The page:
Everytime I talk about that, you can see [that] it almost drains me and inspires me [at the same time]. I don’t think I’ve exorcised that chapter. For me it was the most intense chapter, ever! I was inspired by a couple of people in terms of the subject of Anthropology, but I was interested in Anthro-pop.
If you read Mark Gevisser’s book on Thabo Mbeki, it goes back to The Colony. It traces the roots of Mbeki’s parents. I wanted to go deeper than that; I was inspired by Mark, but I wanted to go deeper. That’s why it goes to the 1800s. I wanted to find out ‘who’s Brenda Fassie?’ Not only where she was born and all of that — that’s basic biography. I’m interested in what you call ancestral lineage, because [it’s] disruptive, and it’s [been] disrupted.
If you know about the history of the country, you’d know that a whole lot of African people’s lives in the Southern tip of the continent were highly disrupted by several projects. Two stand out: Difaqane Wars, which the Xhosa people call imfazwe — the period of calamity. There was all this huge movement, conquering and building nations. It disrupted and re-organised itself — that’s what you call the process of nation-building; Europe has undergone that.
Later, there was the Great Trek which came through the Dutch, and the Huguenots, [then] the arrival of the white man in South Africa and his migration from the Cape Point into the interior and, through that, disorganizing and being re-organised himself. That is why a greater aspect of Afrikaner culture is African culture.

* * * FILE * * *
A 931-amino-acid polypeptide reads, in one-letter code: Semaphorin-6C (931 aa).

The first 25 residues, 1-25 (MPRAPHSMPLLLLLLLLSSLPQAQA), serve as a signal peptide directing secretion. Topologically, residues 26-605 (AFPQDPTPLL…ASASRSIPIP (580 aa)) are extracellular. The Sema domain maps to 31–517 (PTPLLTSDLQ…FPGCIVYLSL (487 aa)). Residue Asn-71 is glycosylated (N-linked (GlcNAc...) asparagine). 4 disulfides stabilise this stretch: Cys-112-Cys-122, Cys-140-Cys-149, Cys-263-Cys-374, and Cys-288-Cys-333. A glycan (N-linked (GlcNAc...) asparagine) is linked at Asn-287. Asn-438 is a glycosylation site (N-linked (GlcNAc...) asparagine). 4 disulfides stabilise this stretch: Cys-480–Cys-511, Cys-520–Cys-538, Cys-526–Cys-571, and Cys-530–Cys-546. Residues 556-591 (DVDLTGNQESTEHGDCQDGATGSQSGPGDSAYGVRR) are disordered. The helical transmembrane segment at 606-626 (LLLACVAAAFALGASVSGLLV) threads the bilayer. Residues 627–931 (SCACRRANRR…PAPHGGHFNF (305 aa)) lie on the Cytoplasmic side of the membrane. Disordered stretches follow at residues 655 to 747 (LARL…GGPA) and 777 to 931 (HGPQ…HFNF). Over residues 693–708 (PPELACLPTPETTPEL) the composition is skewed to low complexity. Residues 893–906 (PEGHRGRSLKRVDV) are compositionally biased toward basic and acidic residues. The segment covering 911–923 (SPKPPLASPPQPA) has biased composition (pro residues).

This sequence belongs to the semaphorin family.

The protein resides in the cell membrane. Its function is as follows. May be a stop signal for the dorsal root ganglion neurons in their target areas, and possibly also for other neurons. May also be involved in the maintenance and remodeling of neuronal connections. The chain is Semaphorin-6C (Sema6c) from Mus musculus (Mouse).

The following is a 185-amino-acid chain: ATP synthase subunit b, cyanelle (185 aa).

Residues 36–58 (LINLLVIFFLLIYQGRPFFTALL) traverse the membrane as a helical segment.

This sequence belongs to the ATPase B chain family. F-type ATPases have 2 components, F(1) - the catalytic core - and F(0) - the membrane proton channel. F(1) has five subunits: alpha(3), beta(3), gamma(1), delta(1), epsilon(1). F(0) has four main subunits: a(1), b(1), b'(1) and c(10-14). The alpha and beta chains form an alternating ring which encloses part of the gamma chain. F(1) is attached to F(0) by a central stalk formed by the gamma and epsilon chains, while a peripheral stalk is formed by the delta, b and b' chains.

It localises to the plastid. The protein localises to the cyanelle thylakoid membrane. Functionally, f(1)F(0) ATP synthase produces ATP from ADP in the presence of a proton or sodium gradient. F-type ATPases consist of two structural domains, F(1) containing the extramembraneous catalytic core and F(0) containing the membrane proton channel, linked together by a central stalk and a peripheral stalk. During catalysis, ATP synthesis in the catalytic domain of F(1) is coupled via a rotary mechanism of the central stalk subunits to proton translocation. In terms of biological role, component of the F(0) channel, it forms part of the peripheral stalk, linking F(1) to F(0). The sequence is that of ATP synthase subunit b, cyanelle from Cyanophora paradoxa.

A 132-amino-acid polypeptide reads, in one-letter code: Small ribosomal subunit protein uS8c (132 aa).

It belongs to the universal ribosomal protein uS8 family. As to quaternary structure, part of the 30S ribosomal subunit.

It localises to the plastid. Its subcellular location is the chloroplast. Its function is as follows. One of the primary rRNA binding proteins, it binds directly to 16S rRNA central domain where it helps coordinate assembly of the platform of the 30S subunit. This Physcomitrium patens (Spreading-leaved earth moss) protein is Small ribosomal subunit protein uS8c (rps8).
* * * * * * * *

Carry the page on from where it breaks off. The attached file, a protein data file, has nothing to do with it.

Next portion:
I was interested in looking at how those two would then impact on the people that we’d become later. I think that we’re the results of our history, where we come from, and I wanted to locate Brenda Fassie, within that. The Eastern Cape, which used to be called the colony, plays a critical role in the story of our lives as South Africans today; in the story of our intellectual [and] cultural development: organizing royalty, alliances, vegetation, and all of that. So I see the Eastern Cape almost like [how] the American South is to the US. I looked at it the way James Baldwin and William Faulkner looked at the American South, that without [it] there’s no present-day US. For me, the Eastern Cape and parts of Natal are that. And when we talk about [those], we’ll then talk about Lesotho; we’ll talk about the first printing press in Southern Africa which was in Lesotho, and the books by Thomas Mofolo. So we’re looking at that particular region — great Eastern Cape, parts of Lesotho, parts of Lesotho, parts of KZN (Kwa-Zulu Natal province) and parts of the Western Cape. For me, that’s the heart of South Africa.
Now, Brenda Fassie: who is Brenda Fassie? Who are the Fassie’s? What kind of surname is that? I’ve never heard of that surname anywhere else but from within Brenda’s family. So for me, there was an anomaly right there. You can’t be the only Mthembu in the entire country; or the only Mnisi; or the only Madondo; or the only Smith — there are others. But then if you look at the Fassie’s, they’re only in one family, so I was quite interested in that.